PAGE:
As NASA headed towards the successful completion of the Apollo missions, it started looking ahead to the future of manned space flight. NASA's sense of "mission accomplished" was certainly well deserved, but in a sense, Project Apollo was NASA's honeymoon with space exploration; now that the honeymoon was over, NASA had to look to what was needed for a long-term relationship.

The Soviets were vanquished in the space race, choosing to maintain that they had never been in a race at all, and emphasizing their space station projects in orbit as their true long-term plan. Militarily, the zenith of the arms race had pretty much been reached, with thousands of nuclear-tipped missiles on both sides promising mutually assured destruction to both sides if either tried attacking the other. There would continue to be technological advances in military capabilities during the 1980s and beyond, but the basic force infrastructure was stably in place.

This meant bad news for NASA. It clearly needed to be able to point to the Soviets as one way of justifying its manned space projects. The sense of urgency, the desire to "beat the Russians" was now gone. So without political pressure from Russia, NASA decided it needed to continue to grow its capabilities in manned space flight, and thus the shuttle was born. Here was something even the military didn't have (since the death of the Project Dyna-Soar, a shuttle-like military space plane proposed in the early 1960s). Left to its own devices, NASA opted not just for state-of-the-art, but in many places for far-beyond-the-state-of-the-art technology in the shuttle. There were no similar existing military capabilities for NASA to fall back upon when the shuttle project got into trouble (exploding engines, thermal tiles falling off, etc.). What emerged from NASA's first attempt to go it alone was a shuttle that was crippled in terms of capabilities, five years late to launch, which cost billions of dollars over initial estimates, and whose development in the first place could only be cost-justified by strong-arming the military into using it to launch military payloads in place of expendable rockets.

Once flying, the shuttle program acquired that lost sense of urgency, but instead of being oriented towards a goal (man/moon/decade), the urgency was focused inwards (cut costs/make schedules/downplay risks). The culmination of that mindset was, of course, the Challenger disaster.

While this was happening within NASA, on the political front, the Reagan administration successfully implemented a policy of spending the Soviet Union to death. The United States' huge build-up in defense spending eventually caused Soviet Premier Mikhail Gorbachev to look at the USSR's political hand, calculate the slim odds of winning, and to fold and end the game. The Cold War was over. And with it went NASA's only conceivable external competitor.

As the chorus of voices grew louder to have NASA do something with the shuttles, it again went back to the blank paper and came up with the space station. Here was the real justification for the shuttle -- to bring people and equipment back and forth to the space station. And what exactly would these people be doing on the station? "Medical experiments performed on the space station could lead to the development of breakthrough drugs for the treatment of many diseases, like cancer," one NASA press release said. Such developments are possible. But they are also highly unlikely.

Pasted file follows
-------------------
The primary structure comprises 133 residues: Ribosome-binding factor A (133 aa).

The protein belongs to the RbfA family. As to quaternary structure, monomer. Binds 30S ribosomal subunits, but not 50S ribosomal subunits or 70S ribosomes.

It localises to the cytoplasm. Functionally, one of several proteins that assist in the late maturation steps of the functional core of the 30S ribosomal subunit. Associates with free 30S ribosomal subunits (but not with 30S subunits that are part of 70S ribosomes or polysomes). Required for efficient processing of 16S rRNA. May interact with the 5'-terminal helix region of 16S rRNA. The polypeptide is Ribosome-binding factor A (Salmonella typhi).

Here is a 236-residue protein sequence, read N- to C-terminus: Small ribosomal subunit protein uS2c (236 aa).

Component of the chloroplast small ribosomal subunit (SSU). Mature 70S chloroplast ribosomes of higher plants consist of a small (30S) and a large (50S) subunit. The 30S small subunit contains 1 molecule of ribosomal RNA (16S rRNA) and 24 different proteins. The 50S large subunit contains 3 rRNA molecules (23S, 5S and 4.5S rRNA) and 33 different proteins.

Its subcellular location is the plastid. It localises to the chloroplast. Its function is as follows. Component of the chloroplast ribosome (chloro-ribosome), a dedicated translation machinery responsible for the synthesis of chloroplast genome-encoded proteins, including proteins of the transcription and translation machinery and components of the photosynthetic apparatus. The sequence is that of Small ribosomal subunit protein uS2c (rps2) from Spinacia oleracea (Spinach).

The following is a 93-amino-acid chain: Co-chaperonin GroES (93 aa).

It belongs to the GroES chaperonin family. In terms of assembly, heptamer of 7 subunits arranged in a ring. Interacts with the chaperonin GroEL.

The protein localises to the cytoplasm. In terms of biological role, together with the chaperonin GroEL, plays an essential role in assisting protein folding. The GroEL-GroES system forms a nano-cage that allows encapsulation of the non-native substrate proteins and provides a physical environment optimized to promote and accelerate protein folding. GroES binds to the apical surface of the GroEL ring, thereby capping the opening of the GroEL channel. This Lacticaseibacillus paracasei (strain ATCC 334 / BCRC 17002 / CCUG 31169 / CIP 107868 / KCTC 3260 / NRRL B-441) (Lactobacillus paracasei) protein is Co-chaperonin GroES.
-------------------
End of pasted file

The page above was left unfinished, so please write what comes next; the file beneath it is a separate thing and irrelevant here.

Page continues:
So now, the space shuttles are getting ready to return to flight, after the hiatus following the loss of Columbia. The International Space Station still circles us, being resupplied and restaffed by decidedly low-tech Soyuz capsules launched from Russia. And now President Bush has announced a new direction for NASA: stop flying the shuttles, abandon the space station, and go back to the moon -- and then, on to Mars! Alas, the long-term funding needed to make these plans reality is nowhere to be found in the President's budgets for NASA in the foreseeable future. But NASA dutifully salutes the plan, takes out another blank sheet of paper, and starts drawing.

Where should we look to the real future of space exploration? In the present circumstances, NASA looks about as relevant as the Pony Express. By fact of it being "the only game in town" for space exploration so many decades, many would think it will always be thus.

But the successful launches of Space Ship One to claim the X Prize last year are the real harbingers of things to come in space. The fact that Richard Branson has started taking down-payments for flights into space by ordinary citizens on a spacecraft derived from Space Ship One means that NASA's heyday in the space flight game is at an end. It should step back by-and-large from the manned spaceflight business and focus on satellites, space probes, and basic research -- things it has always done particularly well (although they were always a minor part of its overall mission).

At this point in time, the private sector has a reasonable opportunity to take over manned space flight operations. The situation is analogous to that of the airline industry in the early part of the twentieth century: after initial development by and with ongoing R&D support from the government (mostly the military), commercial aviation was allowed to grow with the government providing regulation and oversight. From that came the air transportation system we know today.

Of course, should the Chinese succeed in mounting large scale military operations in orbit, we had better start thinking about those highway overpasses again. Who knows if NASA might not enjoy a renaissance under those circumstances?

Posted Apr 30, 2005 at 04:13 UTC, 3133 words,  [/richPermalink